UPDATE: Jury begins deliberations in trial of man accused in 2007 killing

A Bibb County jury is deliberating the fate of a 48-year-old man accused of fatally stabbing a woman at the Good Shepherd House in 2007.

Richard Mullins is charged with murder in the death of 19-year-old Eliza Williams on Sept. 10, 2007, at the shelter located at the corner of Elm and Second streets.

Jurors started deliberations at about 3 p.m.

After an hour of deliberating, jurors sent out a note to the judge asking to view photographs of the blood-stained boxers Mullins was wearing when he was arrested on Sept. 14, 2007. The judge replied that no photographs were entered into evidence, but that the court could provide gloves if the jurors wanted to examine the boxers.

Jurors sent out another note requesting the gloves.

The attorneys opened the bags containing both pairs of boxers and an envelope with cuttings from the undergarments before sending them in for jurors' review at 4:10 p.m.

Jurors also sent out a note requesting police reports. The judge replied that jurors already were in possession of all the evidence in the case.

This morning Kaajal Patel, a GBI forensic DNA analyst, testified that she found a sample of Williams’ blood on the boxers Mullins was wearing when he was arrested.

Patel said she also analyzed samples taken from a sexual assault kit performed on Williams' body, which tested positive for Mullins' DNA.

When cross-examined by Mullins' attorney, Mark Beberman, Patel said there's no way to determine how or when Williams' blood got on Mullins' clothing.

Cynthia Wood, a GBI forensic biologist, said there's no way to date when the sex act occurred that placed his sperm in her body.

"We have no way of saying exactly what time," Wood said.

But she said the act likely occurred within a three-day window prior to the sample being taken from Williams.

In closing arguments, Beberman asked the jurors to consider other possible explanations for the evidence presented against Mullins.

“All the DNA proves is that Mr. Mullins had sexual contact with Ms. Williams,” he said.

Beberman said it’s understandable that a man talking with police would be afraid to admit he’d had sex with a prostitute who later turned up dead.

“Fear drives people to do things like that,” he said.

He recounted witnesses’ testimony, pointing out that no one implicated Mullins in Williams’ death. No one saw him kill her and no one saw him at the shelter at the time of her death.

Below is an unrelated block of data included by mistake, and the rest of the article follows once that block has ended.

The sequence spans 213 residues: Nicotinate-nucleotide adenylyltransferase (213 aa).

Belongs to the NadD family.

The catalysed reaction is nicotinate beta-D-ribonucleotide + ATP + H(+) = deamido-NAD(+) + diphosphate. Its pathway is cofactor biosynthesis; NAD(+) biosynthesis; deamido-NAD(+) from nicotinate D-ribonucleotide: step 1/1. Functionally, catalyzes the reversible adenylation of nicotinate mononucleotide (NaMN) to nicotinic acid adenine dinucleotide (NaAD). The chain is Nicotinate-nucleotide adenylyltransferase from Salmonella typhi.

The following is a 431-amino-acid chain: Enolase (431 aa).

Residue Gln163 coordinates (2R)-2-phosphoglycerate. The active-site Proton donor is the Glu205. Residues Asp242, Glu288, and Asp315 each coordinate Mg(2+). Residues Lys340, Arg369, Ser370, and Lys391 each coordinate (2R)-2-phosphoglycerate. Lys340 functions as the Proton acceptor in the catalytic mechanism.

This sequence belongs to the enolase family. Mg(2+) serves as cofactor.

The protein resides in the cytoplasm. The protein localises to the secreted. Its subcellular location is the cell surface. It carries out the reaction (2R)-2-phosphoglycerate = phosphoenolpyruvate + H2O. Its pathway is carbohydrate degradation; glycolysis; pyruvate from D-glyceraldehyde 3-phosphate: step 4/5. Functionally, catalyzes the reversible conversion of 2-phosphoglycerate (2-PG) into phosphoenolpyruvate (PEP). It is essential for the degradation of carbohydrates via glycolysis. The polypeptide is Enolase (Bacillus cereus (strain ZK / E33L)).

“No weapon was ever recovered,” he said.

Beberman pointed out that police didn’t find any evidence linking Mullins to the crime scene — no fingerprints, no blood, no fibers, no hair.

“You would think with this violent struggle inside there would be something,” he said.

When interviewed by police, officers didn’t notice any visible wounds on Mullins, Beberman said.

“Wouldn’t you expect some kind of marks would be on that person” who struggled with Williams, he said.

Prosecutor Nancy Scott Malcor reminded jurors of testimony that Mullins was seen at the Good Shepherd House earlier on Sept. 10, 2007, and his statements to police that he’d never been to the shelter.

She said Mullins told police he didn’t know Williams and had never had sex with her. But his DNA was found in the sexual assault kit and Williams’ blood was found on Mullins’ undergarments, Malcor said.

Malcor countered Beberman’s argument that police didn’t find any of Mullins’ fingerprints at the shelter by saying officers didn’t find any of Williams’ fingerprints either.

“But she was there,” she said.

Malcor reminded jurors of the testimony of Laury Smith, a witness who gave police Mullins’ name to help them identify him following Williams’ killing.

Mullins stabbed Smith with a screwdriver two days following Williams’ killing, Malcor said.

Smith told police Mullins admitted to her that he stabbed Williams, she said.

Mullins is serving a 20-year sentence at Smith State Prison in Glennville after pleading guilty on Jan. 29, 2008, to stabbing Smith.

Information from The Telegraph’s Archives was included in this report.

To contact writer Amy Leigh Womack, call 744-4398.